On the tenth day of January, 1889, N. McN. Shaw executed and delivered to W. A. Lewis a mortgage of real estate to secure payment of the sum of $ 5000, evidenced by her note of the same date. On the 21st day of February Lewis filed the mortgage for record, and at the same moment he also filed for record an unacknowledged assignment of "the foregoing mortgage" and the note secured thereby, dated February 19, 1889, to his wife, Fannie B. Lewis. The mortgage and the assignment were recorded on succeeding pages of the same mortgage record book. May 10, 1889, the Lewises, husband and wife, joined in the execution of an unacknowledged assignment of "the foregoing mortgage" and the note secured thereby, to the respondent Howard, which assignment he filed for record August 29, 1892. In January, 1890, Shaw conveyed the tract of land covered by the mortgage to Mrs. Lewis, by warranty deed, for a valuable consideration. September 3, 1890, the Lewises negotiated a loan of the respondent Walker's testator, C. F. Crowell, in the sum of $ 7500, and to secure the note given by them proposed to execute a mortgage upon a part of the land covered by the Shaw mortgage. Crowell's agent observing from the abstract of the title that the Shaw mortgage was uncancelled, required the Lewises to cancel it, and this Mrs. Lewis did at the instance of her husband, by writing a satisfaction upon the margin of the record of the mortgage, and causing the auditor to attest it. The loan was thereupon made, and the firm of Alonzo M. Murphy & Co., of which appellant was a member, guaranteed the payment of the note to Crowell.
Each mortgage holder brought his action to foreclose. Walker's testator praying judgment for any deficiency against Murphy & Co., while Howard alleged fraud in the cancellation of his mortgage and sought to set aside the satisfaction and have his mortgage decreed a first lien. The cases were consolidated, and the real issue was, which mortgage, under the facts, was entitled to priority. The court held with Howard, foreclosed both mortgages, and directed that appellant pay any deficiency that might occur to Walker upon the sale of the land, and the devotion of the proceeds to the payment of the two mortgages in the order established.
Respondent Howard contends that appellant has no appealable interest until he has paid the note which he guaranteed: but whatever his abstract legal position might be, it certainly does not lie with the respondent, after making appellant a party defendant in his own action, and casting upon him the burden of the defense made, to say that he shall not, in the same proceeding, relieve himself of the contingent liability which the judgment fixes upon him.
Upon the main case appellant's position is that he and Crowell were entitled to rely upon the county real estate records, which appeared to show that at the time their loan was made to the Lewises, Mrs. Lewis was the owner of the note and mortgage given by Shaw, and of the fee of the mortgaged land as well, and was the person entitled and required, under the law, to satisfy the mortgage. On the other hand, respondent Howard's claim is that the law does not require, contemplate or permit the recording of an assignment of a mortgage, and that every purchaser or encumbrancer of real property in this state, is bound to know, at his peril, that the person executing a satisfaction of mortgage had the legal right to do so.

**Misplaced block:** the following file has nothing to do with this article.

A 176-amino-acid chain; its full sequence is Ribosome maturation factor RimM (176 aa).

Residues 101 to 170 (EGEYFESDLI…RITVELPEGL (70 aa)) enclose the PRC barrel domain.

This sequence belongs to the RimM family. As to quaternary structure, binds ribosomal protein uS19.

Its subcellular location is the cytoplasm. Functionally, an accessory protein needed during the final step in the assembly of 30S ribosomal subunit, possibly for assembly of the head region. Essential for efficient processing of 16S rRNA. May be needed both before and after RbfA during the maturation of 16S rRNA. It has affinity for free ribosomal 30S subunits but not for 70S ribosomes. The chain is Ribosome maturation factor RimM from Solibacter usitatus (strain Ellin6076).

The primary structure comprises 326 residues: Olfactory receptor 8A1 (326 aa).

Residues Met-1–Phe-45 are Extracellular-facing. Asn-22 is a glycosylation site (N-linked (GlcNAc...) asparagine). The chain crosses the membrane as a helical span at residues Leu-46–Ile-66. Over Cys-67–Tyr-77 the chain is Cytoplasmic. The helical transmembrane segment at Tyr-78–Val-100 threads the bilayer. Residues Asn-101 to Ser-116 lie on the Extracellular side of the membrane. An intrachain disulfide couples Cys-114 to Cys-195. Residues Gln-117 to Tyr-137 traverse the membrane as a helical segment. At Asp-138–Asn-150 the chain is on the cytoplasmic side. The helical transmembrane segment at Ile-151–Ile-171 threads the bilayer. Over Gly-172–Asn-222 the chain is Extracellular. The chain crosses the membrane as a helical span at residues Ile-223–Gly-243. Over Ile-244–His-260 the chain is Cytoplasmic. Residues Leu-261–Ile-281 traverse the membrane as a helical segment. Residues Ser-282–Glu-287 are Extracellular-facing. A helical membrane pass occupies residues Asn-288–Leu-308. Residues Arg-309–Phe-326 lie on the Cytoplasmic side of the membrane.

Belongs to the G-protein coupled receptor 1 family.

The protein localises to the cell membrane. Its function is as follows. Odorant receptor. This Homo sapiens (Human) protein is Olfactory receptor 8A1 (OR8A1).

A great deal has been written upon this subject by way of judicial decision, a digest of which will be found in 20 Am. & Eng. Enc. Law, 532, under the conclusion that assignments of mortgages are not within the operation of recording acts, unless there are express provisions to that effect. To the same effect are Jones, Mortgages, § 956 a; Pingrey, Mortgages, art. 5, p. 685; 2 Pomeroy, Eq. Jur., § 651. A few cases are found where the court, by reason of certain definitions of "land," or "conveyances," or similar words, contained in the statutes have held that assignments of mortgages were impliedly included among the instruments required to be recorded. See Bank v. Anderson, 14 Iowa 544; Henderson v. Pilgrim, 22 Tex. 464. But our statutes are too bare of any suggestion concerning assignments of this kind for us to make a judicial interpretation of them in favor of the appellant.
Gen. Stat., § 1422, prescribes that "all conveyances of real estate, or of any interest therein, and all contracts creating or evidencing any encumbrance upon real estate, shall be by deed." It is not necessary to say that an assignment of a mortgage is none of these. Id. § 1439 requires deeds and mortgages to be recorded, and makes the record constructive notice. Among the duties of the auditor it is prescribed that he shall record "deeds, grants, transfers, and mortgages of real estate, releases of mortgages, etc.," and "such other writings as are required or permitted by law to be recorded." Id. 199. And this is all there is upon the subject. The auditor is, by Id. § 200, required to index "every instrument concerning or affecting real estate," but that, of course, means every instrument which he is legally authorized or required to record.
We have no doubt that the practice has long prevailed with the auditors in the state to record these instruments, and charge for it, as suggested by appellant, but we find no authority for it in the statutes, and the custom does not, in this case, make the law. Our attention is called to many considerations of the very great advantages to owners, purchasers and encumbrancers of real estate, which would accrue from a construction contrary to the one we are compelled to make with great reluctance; but they must be addressed to the legislature, which can easily remedy an oversight now of many years standing.
The judgment of the court below will be affirmed.
ANDERS, J., concurs.
HOYT, J.--I concur in the foregoing opinion on the merits, but express no opinion upon the motions.
DUNBAR, C. J., dissents.